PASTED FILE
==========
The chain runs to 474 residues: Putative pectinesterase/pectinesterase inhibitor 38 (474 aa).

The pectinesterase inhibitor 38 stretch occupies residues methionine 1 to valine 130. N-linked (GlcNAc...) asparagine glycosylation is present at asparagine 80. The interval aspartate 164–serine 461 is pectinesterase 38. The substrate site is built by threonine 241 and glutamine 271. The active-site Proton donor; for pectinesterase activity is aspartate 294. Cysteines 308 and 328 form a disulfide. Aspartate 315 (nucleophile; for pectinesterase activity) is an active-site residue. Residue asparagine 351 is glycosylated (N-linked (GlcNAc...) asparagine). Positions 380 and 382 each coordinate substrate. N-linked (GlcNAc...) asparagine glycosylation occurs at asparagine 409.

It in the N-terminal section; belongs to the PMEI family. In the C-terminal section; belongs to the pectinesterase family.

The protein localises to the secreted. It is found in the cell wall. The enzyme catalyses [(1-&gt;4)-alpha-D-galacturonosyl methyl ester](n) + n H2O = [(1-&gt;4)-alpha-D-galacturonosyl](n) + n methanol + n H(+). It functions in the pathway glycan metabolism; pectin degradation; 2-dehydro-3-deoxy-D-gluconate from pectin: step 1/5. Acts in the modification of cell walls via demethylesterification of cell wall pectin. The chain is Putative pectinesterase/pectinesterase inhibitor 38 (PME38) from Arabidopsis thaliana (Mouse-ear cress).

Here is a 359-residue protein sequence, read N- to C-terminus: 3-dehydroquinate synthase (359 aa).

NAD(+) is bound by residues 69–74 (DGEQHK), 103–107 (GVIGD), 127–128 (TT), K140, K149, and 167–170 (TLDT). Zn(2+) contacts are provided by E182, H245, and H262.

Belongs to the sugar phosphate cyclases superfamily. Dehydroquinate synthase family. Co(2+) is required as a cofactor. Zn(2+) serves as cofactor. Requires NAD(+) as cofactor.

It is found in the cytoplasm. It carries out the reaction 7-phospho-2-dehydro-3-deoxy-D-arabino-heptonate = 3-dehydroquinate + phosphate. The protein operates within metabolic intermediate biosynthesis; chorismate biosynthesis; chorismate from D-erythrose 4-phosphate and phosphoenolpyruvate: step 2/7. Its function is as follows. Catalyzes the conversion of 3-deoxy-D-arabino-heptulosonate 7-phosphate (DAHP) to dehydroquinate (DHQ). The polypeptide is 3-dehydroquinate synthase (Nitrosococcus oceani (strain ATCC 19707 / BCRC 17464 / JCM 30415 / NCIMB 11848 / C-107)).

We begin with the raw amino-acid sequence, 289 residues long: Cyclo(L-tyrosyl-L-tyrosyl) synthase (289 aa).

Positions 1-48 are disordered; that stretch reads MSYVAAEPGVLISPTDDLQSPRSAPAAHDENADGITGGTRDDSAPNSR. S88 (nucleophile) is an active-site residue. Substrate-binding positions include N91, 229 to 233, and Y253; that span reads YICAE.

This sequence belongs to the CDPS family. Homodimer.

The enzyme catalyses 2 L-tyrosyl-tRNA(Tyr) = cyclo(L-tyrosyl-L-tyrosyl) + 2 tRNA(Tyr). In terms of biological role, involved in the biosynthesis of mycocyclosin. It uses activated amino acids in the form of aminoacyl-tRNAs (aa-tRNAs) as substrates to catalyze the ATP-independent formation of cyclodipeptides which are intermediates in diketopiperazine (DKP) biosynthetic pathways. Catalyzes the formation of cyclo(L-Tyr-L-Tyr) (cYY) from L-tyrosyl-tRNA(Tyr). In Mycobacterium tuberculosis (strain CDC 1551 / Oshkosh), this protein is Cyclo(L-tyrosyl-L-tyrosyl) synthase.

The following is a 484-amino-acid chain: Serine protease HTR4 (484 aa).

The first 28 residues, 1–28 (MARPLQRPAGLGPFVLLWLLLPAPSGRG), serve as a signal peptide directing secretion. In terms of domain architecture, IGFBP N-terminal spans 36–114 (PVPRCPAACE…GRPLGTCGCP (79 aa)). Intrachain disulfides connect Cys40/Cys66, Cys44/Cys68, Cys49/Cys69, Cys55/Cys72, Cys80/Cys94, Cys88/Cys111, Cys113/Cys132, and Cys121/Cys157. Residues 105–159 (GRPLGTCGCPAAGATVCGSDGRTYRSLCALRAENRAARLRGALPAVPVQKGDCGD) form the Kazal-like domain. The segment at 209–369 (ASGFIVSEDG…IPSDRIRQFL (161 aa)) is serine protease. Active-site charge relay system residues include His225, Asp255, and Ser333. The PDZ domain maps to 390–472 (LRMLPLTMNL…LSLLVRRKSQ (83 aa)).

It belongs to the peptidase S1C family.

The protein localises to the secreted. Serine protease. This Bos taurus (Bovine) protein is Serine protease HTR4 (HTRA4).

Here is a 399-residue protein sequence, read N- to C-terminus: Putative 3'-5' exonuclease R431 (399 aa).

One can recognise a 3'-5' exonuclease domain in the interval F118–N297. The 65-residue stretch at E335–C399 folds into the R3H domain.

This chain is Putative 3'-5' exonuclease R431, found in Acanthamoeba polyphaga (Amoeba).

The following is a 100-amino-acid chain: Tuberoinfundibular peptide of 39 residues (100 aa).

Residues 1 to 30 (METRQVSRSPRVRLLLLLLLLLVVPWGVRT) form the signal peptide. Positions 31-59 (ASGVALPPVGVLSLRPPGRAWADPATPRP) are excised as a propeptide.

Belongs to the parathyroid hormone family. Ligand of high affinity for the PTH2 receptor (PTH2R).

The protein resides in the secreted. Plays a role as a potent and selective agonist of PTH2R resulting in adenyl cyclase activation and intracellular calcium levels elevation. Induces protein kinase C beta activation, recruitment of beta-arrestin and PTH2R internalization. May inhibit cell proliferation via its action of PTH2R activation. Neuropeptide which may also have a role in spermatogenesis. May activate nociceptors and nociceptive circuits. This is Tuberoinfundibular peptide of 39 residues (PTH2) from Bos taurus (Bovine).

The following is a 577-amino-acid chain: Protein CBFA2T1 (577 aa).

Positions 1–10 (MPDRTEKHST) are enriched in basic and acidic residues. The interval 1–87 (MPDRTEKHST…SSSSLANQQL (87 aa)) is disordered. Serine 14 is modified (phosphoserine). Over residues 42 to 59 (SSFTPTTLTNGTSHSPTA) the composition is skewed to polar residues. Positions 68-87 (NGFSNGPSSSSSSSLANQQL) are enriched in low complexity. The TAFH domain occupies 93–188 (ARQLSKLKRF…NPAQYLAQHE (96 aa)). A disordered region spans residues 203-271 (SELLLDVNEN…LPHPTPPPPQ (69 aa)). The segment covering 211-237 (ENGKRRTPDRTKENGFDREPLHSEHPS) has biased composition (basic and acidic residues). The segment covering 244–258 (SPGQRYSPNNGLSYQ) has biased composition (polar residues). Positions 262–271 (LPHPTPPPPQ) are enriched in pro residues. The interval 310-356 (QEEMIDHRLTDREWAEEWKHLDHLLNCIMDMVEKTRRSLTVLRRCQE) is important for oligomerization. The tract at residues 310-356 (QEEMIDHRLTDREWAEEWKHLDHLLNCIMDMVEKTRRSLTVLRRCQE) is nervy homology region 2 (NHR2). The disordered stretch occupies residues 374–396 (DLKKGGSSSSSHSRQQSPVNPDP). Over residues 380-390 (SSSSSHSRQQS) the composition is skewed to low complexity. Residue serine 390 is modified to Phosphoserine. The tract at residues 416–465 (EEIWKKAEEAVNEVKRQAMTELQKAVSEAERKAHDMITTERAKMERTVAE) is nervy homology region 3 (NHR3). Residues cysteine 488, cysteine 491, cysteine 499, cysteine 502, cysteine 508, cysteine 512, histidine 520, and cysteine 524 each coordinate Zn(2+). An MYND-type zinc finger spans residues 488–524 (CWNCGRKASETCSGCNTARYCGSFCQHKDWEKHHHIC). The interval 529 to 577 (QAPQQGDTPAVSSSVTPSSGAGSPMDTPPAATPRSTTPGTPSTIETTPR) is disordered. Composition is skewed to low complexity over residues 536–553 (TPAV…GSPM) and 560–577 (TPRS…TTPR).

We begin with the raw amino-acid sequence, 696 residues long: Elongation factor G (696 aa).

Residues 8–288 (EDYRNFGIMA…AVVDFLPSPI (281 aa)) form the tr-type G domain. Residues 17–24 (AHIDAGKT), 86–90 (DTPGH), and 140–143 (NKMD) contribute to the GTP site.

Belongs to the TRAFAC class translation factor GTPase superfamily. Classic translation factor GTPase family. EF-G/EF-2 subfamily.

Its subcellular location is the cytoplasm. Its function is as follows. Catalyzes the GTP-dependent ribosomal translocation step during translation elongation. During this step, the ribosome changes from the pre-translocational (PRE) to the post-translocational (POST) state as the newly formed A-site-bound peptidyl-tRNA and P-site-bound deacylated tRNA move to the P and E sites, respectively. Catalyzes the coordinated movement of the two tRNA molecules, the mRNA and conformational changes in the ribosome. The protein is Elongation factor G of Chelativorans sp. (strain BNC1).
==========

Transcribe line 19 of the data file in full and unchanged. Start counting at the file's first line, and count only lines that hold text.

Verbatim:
This chain is Putative 3'-5' exonuclease R431, found in Acanthamoeba polyphaga (Amoeba).